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Elhanan is a year-old Ethiopian woman with broad shoulders, short black hair, and a nest of wrinkles surrounding her brown eyes.
She came to Lebanon five months ago to work as a maid. Yet after Elhanan arrived in Beirut, the man who owned the house she tended took her passport and, when his wife and children left the house, often raped her. A choice between warlords: Lebanon can't elect a new president. Read more here. Thousands of foreign domestic workers in Lebanon are part of what is known in the Arab world as the Kafala system , a way that people from surrounding regions can emigrate to Arab states and work for higher wages than what they would earn in their homelands.
Kafala guest workers are used in a variety of industries, notably construction and domestic labor. The conditions of laborers working in places like Qatar and the United Arab Emirates have been reported on widely. In Lebanon, like other countries, the arrangement gives employers the power to take away workers' passports, withhold their salaries, and keep them in what sometimes amounts to a kind of indentured servitude.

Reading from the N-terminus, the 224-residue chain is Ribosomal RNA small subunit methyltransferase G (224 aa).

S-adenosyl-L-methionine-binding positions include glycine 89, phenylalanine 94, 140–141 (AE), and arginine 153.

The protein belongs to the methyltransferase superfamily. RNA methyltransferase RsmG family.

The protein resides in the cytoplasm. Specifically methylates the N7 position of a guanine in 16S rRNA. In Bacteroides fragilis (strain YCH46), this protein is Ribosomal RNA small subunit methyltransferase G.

For women guest workers, there are added dangers. With more than , domestic workers in Lebanon — mostly from Ethiopia, Bangladesh, and the Philippines — this system doesn't only subjugate women to a kind of tacit bondage, but it also empowers perpetrators of sexual violence and forced prostitution, according to both traffickers and those working to stop the trafficking.
Najla Chahda, the director of the Caritas Lebanese Migrant Center CLMC , an NGO supporting domestic workers in the country, says that while some women routinely suffer from rape or sexual abuse from the hands of their employer, it's also prevalent for gangs to offer false promises of better working conditions to entice women to leave their abusive household. But once a worker escapes before her contract finishes, she loses her legal status completely.